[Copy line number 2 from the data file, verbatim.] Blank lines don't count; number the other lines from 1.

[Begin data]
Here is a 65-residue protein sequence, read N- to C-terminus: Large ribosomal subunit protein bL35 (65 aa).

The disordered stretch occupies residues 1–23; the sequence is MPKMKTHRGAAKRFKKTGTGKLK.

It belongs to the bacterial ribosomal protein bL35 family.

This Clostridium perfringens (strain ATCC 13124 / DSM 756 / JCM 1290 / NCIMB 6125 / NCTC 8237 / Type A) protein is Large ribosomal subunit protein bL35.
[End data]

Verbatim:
The disordered stretch occupies residues 1–23; the sequence is MPKMKTHRGAAKRFKKTGTGKLK.